When Clare is six, she meets 35-year-old, time-traveler Henry. In Henry’s present, he’s happily married to Clare. Oddly enough, he’s happily married to Clare only because he met her when she was six. Strange yet? When Henry continues to visit Clare through the age of 18, they form a bond, and Clare knows that she will eventually marry Henry. Causality says that it’s impossible to avoid. So when 20-year-old Clare meets 28-year old Henry, the Henry from her present, she’s known him, or a version of him, all her life, and he’s never even met her. Strange yet?
The book is strange, period. Usually, issues of causality give me a headache (try reading Leo Frankowski’s Conrad’s Time Machine), though oddly enough, the issue of causality is only peripheral to the story. More or less, The Time Traveler’s Wife is a love story, a particularly poignant and heart-wrenching one, though it throws in some sexual oddities, apparently just for the hell of it. How does a happily-married, 35-year-old Clare react when her 43-year-old husband time-travels (it’s involuntary) and sleeps with her 18-year-old self? She liked it at 18, certainly. Issues of continuity of consciousness are prevalent as well, as much of not more than issues of causation.
It’s sad, too, but predictably, since readers somewhat know the plot from the beginning; the purpose, then, is to illuminate how things unfold, and the emotional ramifications of those things. When I first started reading, and I got to headings like “Wednesday, February 9, 2000 (Clare is 28, Henry is 36)” followed shortly by “Thursday, September 29, 1977 (Clare is 6, Henry is 35),” I thought to myself that perhaps it was going to be a mess of a book. While I’m not quite sure I can wrap my head around the idea of a block universe (which this book uses, along with movies like Terminator 2: essentially, everything in past, present, and future happens at once, so things in the past can hinge upon things from the future, which recursively rely on things from the past. In a linear model of time, that would be impossible), the book does become more clear in its timeline as the novel goes on.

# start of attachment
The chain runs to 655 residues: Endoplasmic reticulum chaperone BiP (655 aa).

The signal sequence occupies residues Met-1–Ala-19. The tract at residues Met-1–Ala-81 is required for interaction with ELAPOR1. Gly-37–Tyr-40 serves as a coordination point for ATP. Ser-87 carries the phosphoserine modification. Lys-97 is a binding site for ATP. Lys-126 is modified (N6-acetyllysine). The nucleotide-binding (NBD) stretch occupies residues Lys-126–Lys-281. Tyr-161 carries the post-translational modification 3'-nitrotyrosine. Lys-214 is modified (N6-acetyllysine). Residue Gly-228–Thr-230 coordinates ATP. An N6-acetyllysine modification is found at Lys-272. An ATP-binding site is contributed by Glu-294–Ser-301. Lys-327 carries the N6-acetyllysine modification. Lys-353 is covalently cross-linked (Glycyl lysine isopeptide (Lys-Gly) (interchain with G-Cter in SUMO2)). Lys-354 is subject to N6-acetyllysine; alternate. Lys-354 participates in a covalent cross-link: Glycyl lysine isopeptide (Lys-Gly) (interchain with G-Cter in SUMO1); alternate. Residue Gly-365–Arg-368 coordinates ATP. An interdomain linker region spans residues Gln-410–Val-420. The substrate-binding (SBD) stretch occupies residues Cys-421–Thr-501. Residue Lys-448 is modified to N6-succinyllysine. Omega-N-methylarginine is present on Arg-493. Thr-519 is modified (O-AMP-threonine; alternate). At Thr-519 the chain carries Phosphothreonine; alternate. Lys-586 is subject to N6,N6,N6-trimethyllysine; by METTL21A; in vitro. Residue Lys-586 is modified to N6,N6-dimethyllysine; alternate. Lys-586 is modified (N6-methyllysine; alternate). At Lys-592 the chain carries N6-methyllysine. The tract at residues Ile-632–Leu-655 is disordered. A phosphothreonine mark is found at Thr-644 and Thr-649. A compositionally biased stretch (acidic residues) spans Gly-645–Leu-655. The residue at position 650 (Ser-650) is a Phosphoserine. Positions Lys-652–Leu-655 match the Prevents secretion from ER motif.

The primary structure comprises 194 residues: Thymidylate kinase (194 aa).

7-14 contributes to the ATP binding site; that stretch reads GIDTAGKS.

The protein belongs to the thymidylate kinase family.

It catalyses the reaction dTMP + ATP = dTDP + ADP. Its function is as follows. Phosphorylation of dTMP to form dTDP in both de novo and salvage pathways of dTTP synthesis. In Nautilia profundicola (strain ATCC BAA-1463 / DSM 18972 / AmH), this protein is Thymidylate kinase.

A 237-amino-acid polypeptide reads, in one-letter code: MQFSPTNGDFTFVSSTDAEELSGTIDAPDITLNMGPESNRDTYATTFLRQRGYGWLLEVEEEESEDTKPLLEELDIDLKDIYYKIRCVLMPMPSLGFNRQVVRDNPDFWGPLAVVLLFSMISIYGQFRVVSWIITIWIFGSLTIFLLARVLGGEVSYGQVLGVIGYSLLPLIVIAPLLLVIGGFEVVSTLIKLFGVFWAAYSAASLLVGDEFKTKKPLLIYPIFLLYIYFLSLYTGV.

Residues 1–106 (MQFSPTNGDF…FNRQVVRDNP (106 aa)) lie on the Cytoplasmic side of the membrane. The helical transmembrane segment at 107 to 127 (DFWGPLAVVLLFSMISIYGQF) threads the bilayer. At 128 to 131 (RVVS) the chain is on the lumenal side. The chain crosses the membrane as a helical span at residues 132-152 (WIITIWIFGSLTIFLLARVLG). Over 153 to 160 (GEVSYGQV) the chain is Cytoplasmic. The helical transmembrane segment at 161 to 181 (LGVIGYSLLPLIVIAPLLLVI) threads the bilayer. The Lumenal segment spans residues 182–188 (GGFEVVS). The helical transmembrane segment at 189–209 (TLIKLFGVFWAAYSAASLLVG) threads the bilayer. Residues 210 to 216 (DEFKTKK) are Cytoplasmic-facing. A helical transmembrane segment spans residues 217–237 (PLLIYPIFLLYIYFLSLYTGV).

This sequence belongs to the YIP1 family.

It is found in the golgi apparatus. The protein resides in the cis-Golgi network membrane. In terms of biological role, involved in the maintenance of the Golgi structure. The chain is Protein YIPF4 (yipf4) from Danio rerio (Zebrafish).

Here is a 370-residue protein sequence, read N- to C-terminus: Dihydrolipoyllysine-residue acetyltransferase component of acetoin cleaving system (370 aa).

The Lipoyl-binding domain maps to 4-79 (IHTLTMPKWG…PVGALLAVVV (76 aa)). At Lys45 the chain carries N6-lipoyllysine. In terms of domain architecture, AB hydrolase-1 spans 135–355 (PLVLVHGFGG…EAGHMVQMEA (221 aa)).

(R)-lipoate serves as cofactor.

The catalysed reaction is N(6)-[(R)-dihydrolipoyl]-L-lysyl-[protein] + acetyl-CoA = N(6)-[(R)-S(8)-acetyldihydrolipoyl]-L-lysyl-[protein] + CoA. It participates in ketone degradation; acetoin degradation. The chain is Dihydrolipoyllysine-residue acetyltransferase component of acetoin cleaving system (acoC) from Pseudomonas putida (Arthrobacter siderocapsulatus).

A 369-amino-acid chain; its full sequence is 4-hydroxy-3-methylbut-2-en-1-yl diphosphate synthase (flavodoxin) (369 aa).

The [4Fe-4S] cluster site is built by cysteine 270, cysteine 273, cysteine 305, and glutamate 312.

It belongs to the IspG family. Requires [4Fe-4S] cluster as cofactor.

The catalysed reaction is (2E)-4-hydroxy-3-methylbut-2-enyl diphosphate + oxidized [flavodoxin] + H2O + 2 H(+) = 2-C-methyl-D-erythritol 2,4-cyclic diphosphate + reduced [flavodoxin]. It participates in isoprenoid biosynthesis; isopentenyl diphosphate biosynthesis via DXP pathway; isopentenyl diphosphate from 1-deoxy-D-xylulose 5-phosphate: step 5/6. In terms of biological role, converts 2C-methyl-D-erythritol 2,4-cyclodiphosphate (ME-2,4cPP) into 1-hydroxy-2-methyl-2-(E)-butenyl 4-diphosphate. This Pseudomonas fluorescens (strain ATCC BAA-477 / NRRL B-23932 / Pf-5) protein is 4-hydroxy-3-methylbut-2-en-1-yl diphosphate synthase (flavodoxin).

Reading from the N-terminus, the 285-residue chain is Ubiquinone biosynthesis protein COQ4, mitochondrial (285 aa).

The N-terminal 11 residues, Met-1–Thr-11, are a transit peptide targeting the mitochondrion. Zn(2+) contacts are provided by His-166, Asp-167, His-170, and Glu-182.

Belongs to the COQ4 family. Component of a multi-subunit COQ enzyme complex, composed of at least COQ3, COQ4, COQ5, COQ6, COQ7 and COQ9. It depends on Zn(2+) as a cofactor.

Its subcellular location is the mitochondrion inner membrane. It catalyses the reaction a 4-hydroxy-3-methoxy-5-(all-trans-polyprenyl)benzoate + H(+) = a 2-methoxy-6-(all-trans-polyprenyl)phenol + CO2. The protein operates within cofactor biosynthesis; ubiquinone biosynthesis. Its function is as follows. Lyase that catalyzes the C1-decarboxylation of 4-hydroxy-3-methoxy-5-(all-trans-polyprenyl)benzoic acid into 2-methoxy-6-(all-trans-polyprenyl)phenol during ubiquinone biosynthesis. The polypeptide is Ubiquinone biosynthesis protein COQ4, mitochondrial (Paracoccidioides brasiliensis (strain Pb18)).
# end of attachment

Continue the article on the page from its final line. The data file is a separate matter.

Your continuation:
This is Audrey Niffenegger’s first book. She’s actually an MFA, not a writer, and while I do enjoy her prose, I notice telltale signs that this is a debut work. First of all, she enjoys dropping foreign phrases, musical history, and other esotery somewhat randomly in the text. Second, some of the sex is strangely graphic, which doesn’t fit with the rest of the book. She makes some tenuous connection between passionate physicality and the mechanics of time travel (or “Chrono-Displacement”). Her prose is so beautiful at times, even leading up to a moment of intimacy, and then she drops words like “cock” and I think to myself that maybe she should have thought about tone a bit more.
All in all, this is a powerful work, the sort that keeps you thinking about it for hours or days afterward. It telegraphs its own plot, but in such a way that the reader can only watch these events rumbling over the horizon like a roaring train, wishing otherwise but helpless as causality ties its characters to the tracks. Truly, as Scott Turow says, “To those who say there are no new love stories, I heartily recommend [this book].”